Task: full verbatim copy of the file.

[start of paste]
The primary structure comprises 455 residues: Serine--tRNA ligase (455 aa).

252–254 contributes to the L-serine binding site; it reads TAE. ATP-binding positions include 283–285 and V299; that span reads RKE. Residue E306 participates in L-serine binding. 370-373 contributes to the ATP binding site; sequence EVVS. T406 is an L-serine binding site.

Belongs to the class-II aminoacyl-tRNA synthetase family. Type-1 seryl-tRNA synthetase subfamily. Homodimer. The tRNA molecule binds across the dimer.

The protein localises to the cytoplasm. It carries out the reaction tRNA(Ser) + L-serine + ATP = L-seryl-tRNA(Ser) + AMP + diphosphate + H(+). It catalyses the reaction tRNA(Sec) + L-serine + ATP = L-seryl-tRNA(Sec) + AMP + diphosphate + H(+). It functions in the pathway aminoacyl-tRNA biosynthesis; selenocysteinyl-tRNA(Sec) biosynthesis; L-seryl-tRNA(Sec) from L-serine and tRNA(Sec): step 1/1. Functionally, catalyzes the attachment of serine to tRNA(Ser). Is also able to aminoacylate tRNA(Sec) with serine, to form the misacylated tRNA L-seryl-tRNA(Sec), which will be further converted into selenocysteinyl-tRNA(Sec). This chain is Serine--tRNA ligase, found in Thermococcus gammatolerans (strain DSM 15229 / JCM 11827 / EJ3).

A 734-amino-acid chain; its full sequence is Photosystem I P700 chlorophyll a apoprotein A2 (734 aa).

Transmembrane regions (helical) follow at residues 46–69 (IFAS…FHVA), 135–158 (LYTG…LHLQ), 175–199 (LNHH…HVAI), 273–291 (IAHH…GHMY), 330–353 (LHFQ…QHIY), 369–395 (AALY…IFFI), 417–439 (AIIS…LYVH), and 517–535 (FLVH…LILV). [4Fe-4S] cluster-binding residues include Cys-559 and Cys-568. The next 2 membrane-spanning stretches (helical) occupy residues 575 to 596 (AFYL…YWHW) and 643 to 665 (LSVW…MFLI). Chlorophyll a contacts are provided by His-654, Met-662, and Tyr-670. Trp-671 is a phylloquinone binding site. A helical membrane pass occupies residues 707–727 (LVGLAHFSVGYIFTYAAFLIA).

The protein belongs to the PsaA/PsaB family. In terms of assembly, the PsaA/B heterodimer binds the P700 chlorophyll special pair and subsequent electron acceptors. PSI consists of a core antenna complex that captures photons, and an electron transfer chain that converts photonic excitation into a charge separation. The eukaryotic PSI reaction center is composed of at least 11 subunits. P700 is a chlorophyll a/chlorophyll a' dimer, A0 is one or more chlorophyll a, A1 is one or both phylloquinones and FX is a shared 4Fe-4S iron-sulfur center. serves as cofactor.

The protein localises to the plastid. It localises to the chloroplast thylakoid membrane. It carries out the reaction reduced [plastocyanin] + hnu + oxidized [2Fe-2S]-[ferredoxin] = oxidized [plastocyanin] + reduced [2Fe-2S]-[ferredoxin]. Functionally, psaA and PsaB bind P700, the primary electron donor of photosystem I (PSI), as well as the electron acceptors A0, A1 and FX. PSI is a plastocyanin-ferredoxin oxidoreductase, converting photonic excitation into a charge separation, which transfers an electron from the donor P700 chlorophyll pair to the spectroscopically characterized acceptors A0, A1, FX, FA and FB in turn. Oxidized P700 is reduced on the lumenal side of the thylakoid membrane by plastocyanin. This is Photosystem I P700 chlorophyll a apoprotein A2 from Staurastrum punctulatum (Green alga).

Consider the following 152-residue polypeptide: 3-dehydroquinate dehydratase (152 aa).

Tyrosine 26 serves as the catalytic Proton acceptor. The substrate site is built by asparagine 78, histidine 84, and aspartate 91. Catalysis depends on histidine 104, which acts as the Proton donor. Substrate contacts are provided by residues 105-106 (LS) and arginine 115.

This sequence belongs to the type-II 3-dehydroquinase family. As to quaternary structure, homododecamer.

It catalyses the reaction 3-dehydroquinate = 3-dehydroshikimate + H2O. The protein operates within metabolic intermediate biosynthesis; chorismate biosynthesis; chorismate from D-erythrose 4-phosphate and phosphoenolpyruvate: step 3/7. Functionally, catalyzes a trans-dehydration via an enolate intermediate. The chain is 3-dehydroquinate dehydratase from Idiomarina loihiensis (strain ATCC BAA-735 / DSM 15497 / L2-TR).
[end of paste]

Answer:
The primary structure comprises 455 residues: Serine--tRNA ligase (455 aa).

252–254 contributes to the L-serine binding site; it reads TAE. ATP-binding positions include 283–285 and V299; that span reads RKE. Residue E306 participates in L-serine binding. 370-373 contributes to the ATP binding site; sequence EVVS. T406 is an L-serine binding site.

Belongs to the class-II aminoacyl-tRNA synthetase family. Type-1 seryl-tRNA synthetase subfamily. Homodimer. The tRNA molecule binds across the dimer.

The protein localises to the cytoplasm. It carries out the reaction tRNA(Ser) + L-serine + ATP = L-seryl-tRNA(Ser) + AMP + diphosphate + H(+). It catalyses the reaction tRNA(Sec) + L-serine + ATP = L-seryl-tRNA(Sec) + AMP + diphosphate + H(+). It functions in the pathway aminoacyl-tRNA biosynthesis; selenocysteinyl-tRNA(Sec) biosynthesis; L-seryl-tRNA(Sec) from L-serine and tRNA(Sec): step 1/1. Functionally, catalyzes the attachment of serine to tRNA(Ser). Is also able to aminoacylate tRNA(Sec) with serine, to form the misacylated tRNA L-seryl-tRNA(Sec), which will be further converted into selenocysteinyl-tRNA(Sec). This chain is Serine--tRNA ligase, found in Thermococcus gammatolerans (strain DSM 15229 / JCM 11827 / EJ3).

A 734-amino-acid chain; its full sequence is Photosystem I P700 chlorophyll a apoprotein A2 (734 aa).

Transmembrane regions (helical) follow at residues 46–69 (IFAS…FHVA), 135–158 (LYTG…LHLQ), 175–199 (LNHH…HVAI), 273–291 (IAHH…GHMY), 330–353 (LHFQ…QHIY), 369–395 (AALY…IFFI), 417–439 (AIIS…LYVH), and 517–535 (FLVH…LILV). [4Fe-4S] cluster-binding residues include Cys-559 and Cys-568. The next 2 membrane-spanning stretches (helical) occupy residues 575 to 596 (AFYL…YWHW) and 643 to 665 (LSVW…MFLI). Chlorophyll a contacts are provided by His-654, Met-662, and Tyr-670. Trp-671 is a phylloquinone binding site. A helical membrane pass occupies residues 707–727 (LVGLAHFSVGYIFTYAAFLIA).

The protein belongs to the PsaA/PsaB family. In terms of assembly, the PsaA/B heterodimer binds the P700 chlorophyll special pair and subsequent electron acceptors. PSI consists of a core antenna complex that captures photons, and an electron transfer chain that converts photonic excitation into a charge separation. The eukaryotic PSI reaction center is composed of at least 11 subunits. P700 is a chlorophyll a/chlorophyll a' dimer, A0 is one or more chlorophyll a, A1 is one or both phylloquinones and FX is a shared 4Fe-4S iron-sulfur center. serves as cofactor.

The protein localises to the plastid. It localises to the chloroplast thylakoid membrane. It carries out the reaction reduced [plastocyanin] + hnu + oxidized [2Fe-2S]-[ferredoxin] = oxidized [plastocyanin] + reduced [2Fe-2S]-[ferredoxin]. Functionally, psaA and PsaB bind P700, the primary electron donor of photosystem I (PSI), as well as the electron acceptors A0, A1 and FX. PSI is a plastocyanin-ferredoxin oxidoreductase, converting photonic excitation into a charge separation, which transfers an electron from the donor P700 chlorophyll pair to the spectroscopically characterized acceptors A0, A1, FX, FA and FB in turn. Oxidized P700 is reduced on the lumenal side of the thylakoid membrane by plastocyanin. This is Photosystem I P700 chlorophyll a apoprotein A2 from Staurastrum punctulatum (Green alga).

Consider the following 152-residue polypeptide: 3-dehydroquinate dehydratase (152 aa).

Tyrosine 26 serves as the catalytic Proton acceptor. The substrate site is built by asparagine 78, histidine 84, and aspartate 91. Catalysis depends on histidine 104, which acts as the Proton donor. Substrate contacts are provided by residues 105-106 (LS) and arginine 115.

This sequence belongs to the type-II 3-dehydroquinase family. As to quaternary structure, homododecamer.

It catalyses the reaction 3-dehydroquinate = 3-dehydroshikimate + H2O. The protein operates within metabolic intermediate biosynthesis; chorismate biosynthesis; chorismate from D-erythrose 4-phosphate and phosphoenolpyruvate: step 3/7. Functionally, catalyzes a trans-dehydration via an enolate intermediate. The chain is 3-dehydroquinate dehydratase from Idiomarina loihiensis (strain ATCC BAA-735 / DSM 15497 / L2-TR).